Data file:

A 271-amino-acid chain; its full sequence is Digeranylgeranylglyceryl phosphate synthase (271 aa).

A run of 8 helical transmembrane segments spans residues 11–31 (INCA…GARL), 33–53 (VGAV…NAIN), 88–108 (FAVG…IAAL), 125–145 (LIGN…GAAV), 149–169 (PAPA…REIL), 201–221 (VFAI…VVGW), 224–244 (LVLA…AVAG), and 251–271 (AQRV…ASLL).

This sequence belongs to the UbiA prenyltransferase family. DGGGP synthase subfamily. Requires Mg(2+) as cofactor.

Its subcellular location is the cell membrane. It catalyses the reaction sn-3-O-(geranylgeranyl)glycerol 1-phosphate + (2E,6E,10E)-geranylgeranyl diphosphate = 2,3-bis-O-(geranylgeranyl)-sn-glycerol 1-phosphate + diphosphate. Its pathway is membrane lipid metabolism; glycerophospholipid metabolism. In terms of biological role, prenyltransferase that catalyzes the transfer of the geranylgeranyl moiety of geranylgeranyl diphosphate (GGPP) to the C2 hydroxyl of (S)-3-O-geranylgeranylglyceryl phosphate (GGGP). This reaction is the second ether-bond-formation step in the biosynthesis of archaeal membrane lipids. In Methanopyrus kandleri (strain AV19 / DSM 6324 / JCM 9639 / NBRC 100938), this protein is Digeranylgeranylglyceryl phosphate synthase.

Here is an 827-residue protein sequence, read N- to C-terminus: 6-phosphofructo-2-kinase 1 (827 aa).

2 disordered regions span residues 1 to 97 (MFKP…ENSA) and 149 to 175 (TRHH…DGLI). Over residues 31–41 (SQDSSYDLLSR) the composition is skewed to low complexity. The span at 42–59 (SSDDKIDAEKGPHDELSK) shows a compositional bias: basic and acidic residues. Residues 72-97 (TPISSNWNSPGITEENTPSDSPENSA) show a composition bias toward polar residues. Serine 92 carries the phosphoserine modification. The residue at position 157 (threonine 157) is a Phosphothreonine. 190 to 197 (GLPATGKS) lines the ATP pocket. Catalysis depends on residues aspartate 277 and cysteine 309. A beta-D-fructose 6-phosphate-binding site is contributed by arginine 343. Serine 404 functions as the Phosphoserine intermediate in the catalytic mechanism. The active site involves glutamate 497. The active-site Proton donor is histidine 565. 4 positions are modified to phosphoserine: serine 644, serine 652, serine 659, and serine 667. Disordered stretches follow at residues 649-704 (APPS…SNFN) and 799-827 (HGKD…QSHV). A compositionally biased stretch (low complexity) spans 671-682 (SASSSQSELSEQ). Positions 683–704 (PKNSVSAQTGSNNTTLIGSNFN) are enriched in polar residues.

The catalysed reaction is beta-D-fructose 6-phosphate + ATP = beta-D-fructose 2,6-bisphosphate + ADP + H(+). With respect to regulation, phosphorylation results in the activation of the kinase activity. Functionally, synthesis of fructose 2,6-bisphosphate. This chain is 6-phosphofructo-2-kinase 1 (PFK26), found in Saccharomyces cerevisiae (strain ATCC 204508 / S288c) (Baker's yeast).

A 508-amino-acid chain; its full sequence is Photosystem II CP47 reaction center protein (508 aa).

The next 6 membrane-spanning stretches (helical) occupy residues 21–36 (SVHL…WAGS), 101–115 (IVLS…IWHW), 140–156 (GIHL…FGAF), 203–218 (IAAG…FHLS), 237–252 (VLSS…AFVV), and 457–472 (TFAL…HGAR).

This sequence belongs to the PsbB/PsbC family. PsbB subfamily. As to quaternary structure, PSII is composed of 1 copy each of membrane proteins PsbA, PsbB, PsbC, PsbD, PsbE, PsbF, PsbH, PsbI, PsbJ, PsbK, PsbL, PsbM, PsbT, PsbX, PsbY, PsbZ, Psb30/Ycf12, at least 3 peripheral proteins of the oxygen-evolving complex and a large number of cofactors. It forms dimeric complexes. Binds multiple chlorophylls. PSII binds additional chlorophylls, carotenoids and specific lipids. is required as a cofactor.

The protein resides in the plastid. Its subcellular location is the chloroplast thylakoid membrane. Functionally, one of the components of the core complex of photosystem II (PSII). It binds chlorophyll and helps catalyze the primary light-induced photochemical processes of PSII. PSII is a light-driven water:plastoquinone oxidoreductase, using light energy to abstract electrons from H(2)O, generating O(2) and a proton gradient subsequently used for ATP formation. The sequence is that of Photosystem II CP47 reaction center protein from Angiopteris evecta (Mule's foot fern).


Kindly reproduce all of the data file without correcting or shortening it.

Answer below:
A 271-amino-acid chain; its full sequence is Digeranylgeranylglyceryl phosphate synthase (271 aa).

A run of 8 helical transmembrane segments spans residues 11–31 (INCA…GARL), 33–53 (VGAV…NAIN), 88–108 (FAVG…IAAL), 125–145 (LIGN…GAAV), 149–169 (PAPA…REIL), 201–221 (VFAI…VVGW), 224–244 (LVLA…AVAG), and 251–271 (AQRV…ASLL).

This sequence belongs to the UbiA prenyltransferase family. DGGGP synthase subfamily. Requires Mg(2+) as cofactor.

Its subcellular location is the cell membrane. It catalyses the reaction sn-3-O-(geranylgeranyl)glycerol 1-phosphate + (2E,6E,10E)-geranylgeranyl diphosphate = 2,3-bis-O-(geranylgeranyl)-sn-glycerol 1-phosphate + diphosphate. Its pathway is membrane lipid metabolism; glycerophospholipid metabolism. In terms of biological role, prenyltransferase that catalyzes the transfer of the geranylgeranyl moiety of geranylgeranyl diphosphate (GGPP) to the C2 hydroxyl of (S)-3-O-geranylgeranylglyceryl phosphate (GGGP). This reaction is the second ether-bond-formation step in the biosynthesis of archaeal membrane lipids. In Methanopyrus kandleri (strain AV19 / DSM 6324 / JCM 9639 / NBRC 100938), this protein is Digeranylgeranylglyceryl phosphate synthase.

Here is an 827-residue protein sequence, read N- to C-terminus: 6-phosphofructo-2-kinase 1 (827 aa).

2 disordered regions span residues 1 to 97 (MFKP…ENSA) and 149 to 175 (TRHH…DGLI). Over residues 31–41 (SQDSSYDLLSR) the composition is skewed to low complexity. The span at 42–59 (SSDDKIDAEKGPHDELSK) shows a compositional bias: basic and acidic residues. Residues 72-97 (TPISSNWNSPGITEENTPSDSPENSA) show a composition bias toward polar residues. Serine 92 carries the phosphoserine modification. The residue at position 157 (threonine 157) is a Phosphothreonine. 190 to 197 (GLPATGKS) lines the ATP pocket. Catalysis depends on residues aspartate 277 and cysteine 309. A beta-D-fructose 6-phosphate-binding site is contributed by arginine 343. Serine 404 functions as the Phosphoserine intermediate in the catalytic mechanism. The active site involves glutamate 497. The active-site Proton donor is histidine 565. 4 positions are modified to phosphoserine: serine 644, serine 652, serine 659, and serine 667. Disordered stretches follow at residues 649-704 (APPS…SNFN) and 799-827 (HGKD…QSHV). A compositionally biased stretch (low complexity) spans 671-682 (SASSSQSELSEQ). Positions 683–704 (PKNSVSAQTGSNNTTLIGSNFN) are enriched in polar residues.

The catalysed reaction is beta-D-fructose 6-phosphate + ATP = beta-D-fructose 2,6-bisphosphate + ADP + H(+). With respect to regulation, phosphorylation results in the activation of the kinase activity. Functionally, synthesis of fructose 2,6-bisphosphate. This chain is 6-phosphofructo-2-kinase 1 (PFK26), found in Saccharomyces cerevisiae (strain ATCC 204508 / S288c) (Baker's yeast).

A 508-amino-acid chain; its full sequence is Photosystem II CP47 reaction center protein (508 aa).

The next 6 membrane-spanning stretches (helical) occupy residues 21–36 (SVHL…WAGS), 101–115 (IVLS…IWHW), 140–156 (GIHL…FGAF), 203–218 (IAAG…FHLS), 237–252 (VLSS…AFVV), and 457–472 (TFAL…HGAR).

This sequence belongs to the PsbB/PsbC family. PsbB subfamily. As to quaternary structure, PSII is composed of 1 copy each of membrane proteins PsbA, PsbB, PsbC, PsbD, PsbE, PsbF, PsbH, PsbI, PsbJ, PsbK, PsbL, PsbM, PsbT, PsbX, PsbY, PsbZ, Psb30/Ycf12, at least 3 peripheral proteins of the oxygen-evolving complex and a large number of cofactors. It forms dimeric complexes. Binds multiple chlorophylls. PSII binds additional chlorophylls, carotenoids and specific lipids. is required as a cofactor.

The protein resides in the plastid. Its subcellular location is the chloroplast thylakoid membrane. Functionally, one of the components of the core complex of photosystem II (PSII). It binds chlorophyll and helps catalyze the primary light-induced photochemical processes of PSII. PSII is a light-driven water:plastoquinone oxidoreductase, using light energy to abstract electrons from H(2)O, generating O(2) and a proton gradient subsequently used for ATP formation. The sequence is that of Photosystem II CP47 reaction center protein from Angiopteris evecta (Mule's foot fern).